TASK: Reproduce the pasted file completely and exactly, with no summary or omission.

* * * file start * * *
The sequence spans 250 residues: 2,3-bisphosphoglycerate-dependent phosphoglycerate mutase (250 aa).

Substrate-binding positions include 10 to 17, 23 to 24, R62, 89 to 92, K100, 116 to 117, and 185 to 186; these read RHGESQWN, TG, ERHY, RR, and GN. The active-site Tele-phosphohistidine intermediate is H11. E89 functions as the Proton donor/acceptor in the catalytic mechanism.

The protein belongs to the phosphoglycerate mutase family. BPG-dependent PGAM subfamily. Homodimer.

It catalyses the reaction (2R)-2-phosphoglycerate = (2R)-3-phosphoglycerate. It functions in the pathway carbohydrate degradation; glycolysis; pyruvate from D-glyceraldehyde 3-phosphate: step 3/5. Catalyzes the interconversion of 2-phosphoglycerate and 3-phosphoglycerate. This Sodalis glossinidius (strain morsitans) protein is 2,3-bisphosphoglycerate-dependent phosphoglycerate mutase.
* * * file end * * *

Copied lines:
The sequence spans 250 residues: 2,3-bisphosphoglycerate-dependent phosphoglycerate mutase (250 aa).

Substrate-binding positions include 10 to 17, 23 to 24, R62, 89 to 92, K100, 116 to 117, and 185 to 186; these read RHGESQWN, TG, ERHY, RR, and GN. The active-site Tele-phosphohistidine intermediate is H11. E89 functions as the Proton donor/acceptor in the catalytic mechanism.

The protein belongs to the phosphoglycerate mutase family. BPG-dependent PGAM subfamily. Homodimer.

It catalyses the reaction (2R)-2-phosphoglycerate = (2R)-3-phosphoglycerate. It functions in the pathway carbohydrate degradation; glycolysis; pyruvate from D-glyceraldehyde 3-phosphate: step 3/5. Catalyzes the interconversion of 2-phosphoglycerate and 3-phosphoglycerate. This Sodalis glossinidius (strain morsitans) protein is 2,3-bisphosphoglycerate-dependent phosphoglycerate mutase.